JUNE 17, 1953
HIROSHIMA, Japan—We spent Monday night in a charming Japanese hotel, the first time we had been for the night outside of a European environment, and we all enjoyed it. We had a wonderful view of the Inland Sea, with surrounding high mountains of Miyajima and other islands in the distance and the lower wooded hills coming down to the edge.
There are some 50 islands on the Inland Sea and Hiroshima province which has charge of them, employs more teachers than any other province in Japan because they have to have so many on these islands, sometimes for quite small classes.
On Miyajima there is a water gate leading to a shrine, which stands in the water, and early Tuesday morning we were taken by boat to see this entrance. The camphor wood in the gate has to be changed every 70 years they tell me. Miyajima is a most beautiful island and there are many small Japanese inns on it. It was used a few years ago for a UNESCO conference and last year for a conference of high school students.
We came back to Hiroshima at eleven o'clock by boat and went at once to a meeting of representative women who asked me many questions about what the American women did, how they carried on their household duties and still took part in government, which was most important in the U.S.? Did we as women really think that something could be done to bring about peace in the world and what were we doing about it and so forth and so on?
We are forced to evaluate the work of American organizations and try to give truthful answers, and tell how successful they are in attaining their ends.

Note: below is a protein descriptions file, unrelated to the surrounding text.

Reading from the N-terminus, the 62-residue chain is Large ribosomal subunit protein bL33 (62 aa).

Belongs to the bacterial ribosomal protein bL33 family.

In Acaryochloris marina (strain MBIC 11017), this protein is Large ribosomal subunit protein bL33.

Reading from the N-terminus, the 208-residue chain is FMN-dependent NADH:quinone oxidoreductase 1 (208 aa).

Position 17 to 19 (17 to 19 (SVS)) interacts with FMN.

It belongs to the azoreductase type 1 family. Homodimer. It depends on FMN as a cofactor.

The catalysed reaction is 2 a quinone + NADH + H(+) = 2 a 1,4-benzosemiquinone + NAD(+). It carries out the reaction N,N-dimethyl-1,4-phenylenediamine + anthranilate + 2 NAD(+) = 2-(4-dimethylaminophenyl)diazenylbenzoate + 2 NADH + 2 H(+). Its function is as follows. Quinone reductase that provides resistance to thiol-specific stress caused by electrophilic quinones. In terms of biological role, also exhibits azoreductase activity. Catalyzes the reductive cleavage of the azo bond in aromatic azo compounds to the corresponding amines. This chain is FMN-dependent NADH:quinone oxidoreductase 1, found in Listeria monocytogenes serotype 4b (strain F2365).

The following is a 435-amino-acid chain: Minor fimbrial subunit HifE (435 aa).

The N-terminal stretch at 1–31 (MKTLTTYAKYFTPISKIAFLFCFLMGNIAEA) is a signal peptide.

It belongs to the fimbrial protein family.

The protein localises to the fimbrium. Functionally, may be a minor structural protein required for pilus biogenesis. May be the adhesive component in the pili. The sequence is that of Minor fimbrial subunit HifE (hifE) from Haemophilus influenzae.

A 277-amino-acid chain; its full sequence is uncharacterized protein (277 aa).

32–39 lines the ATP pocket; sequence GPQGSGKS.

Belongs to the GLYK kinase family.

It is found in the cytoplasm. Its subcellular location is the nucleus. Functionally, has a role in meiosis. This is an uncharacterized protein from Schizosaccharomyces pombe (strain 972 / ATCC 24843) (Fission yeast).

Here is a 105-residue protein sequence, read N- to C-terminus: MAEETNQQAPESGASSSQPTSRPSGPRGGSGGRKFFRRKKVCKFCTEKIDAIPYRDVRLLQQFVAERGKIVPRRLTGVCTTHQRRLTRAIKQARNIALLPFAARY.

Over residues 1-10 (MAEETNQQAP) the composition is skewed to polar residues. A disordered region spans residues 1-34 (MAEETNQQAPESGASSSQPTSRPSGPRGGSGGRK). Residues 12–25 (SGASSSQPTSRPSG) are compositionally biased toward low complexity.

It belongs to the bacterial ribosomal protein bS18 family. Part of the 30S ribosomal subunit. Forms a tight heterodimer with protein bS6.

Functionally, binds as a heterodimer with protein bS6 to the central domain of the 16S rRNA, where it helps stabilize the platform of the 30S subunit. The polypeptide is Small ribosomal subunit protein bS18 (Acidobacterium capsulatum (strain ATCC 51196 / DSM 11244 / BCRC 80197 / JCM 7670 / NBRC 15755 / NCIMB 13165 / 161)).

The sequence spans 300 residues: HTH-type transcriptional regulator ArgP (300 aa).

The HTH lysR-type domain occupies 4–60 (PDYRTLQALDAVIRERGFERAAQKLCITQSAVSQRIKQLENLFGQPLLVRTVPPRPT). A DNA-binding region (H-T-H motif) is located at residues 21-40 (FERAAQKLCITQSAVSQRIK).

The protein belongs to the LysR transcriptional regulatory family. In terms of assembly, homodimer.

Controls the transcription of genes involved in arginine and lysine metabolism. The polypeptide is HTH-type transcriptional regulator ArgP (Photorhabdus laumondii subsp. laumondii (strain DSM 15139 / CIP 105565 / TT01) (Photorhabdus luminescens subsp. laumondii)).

From the women's meeting we went to the Atomic Bomb Casualty Commission which is an American research group commissioned to watch the effects on sufferers from injuries caused by the atomic bomb.
Since fires started immediately after the dropping of the bomb, there are many casualties which are caused by fire and are not actually considered atomic injuries but, nevertheless, the people feel they have caused as much suffering and the fire was a direct consequence of the bomb.
After my meeting with women, some girls who had been injured by the fire after the bomb were waiting to see me. They said they did not wish to blame anyone but they did wish to make me realize how necessary it was to prevent it occurring again to blight young people's lives. It was a tragic moment and made me all the more anxious to find out from Dr. Taylor of the Casualty Commission what was actually being done for future information and for helping the Japanese people at the present time. I had already been told that some of the people who were cooperating for examination by the American doctors, have come to have a vague feeling, somehow or other, that they were being used partly for experimentation and not enough was being done for actual recovery. But our research group is limited by its mandate and also by the fact that they must not undermine the work being done by Japanese doctors. I came away convinced that through our doctors' efforts much was being done to cooperate with the Japanese doctors and thereby help the people generally.
We were a half hour late for the welcome lunch by the Mayor and the Governor but they kindly accepted our apologies and I think we left them with good feeling all around.
This feeling could be helped, I think, if we in America could have a deeper understanding and do a little more for the welfare of the people in distress. They are not our direct responsibility but the economic condition of Japan is critical and the burden great, so as a gesture of goodwill for the victims of this last war, such help would be invaluable.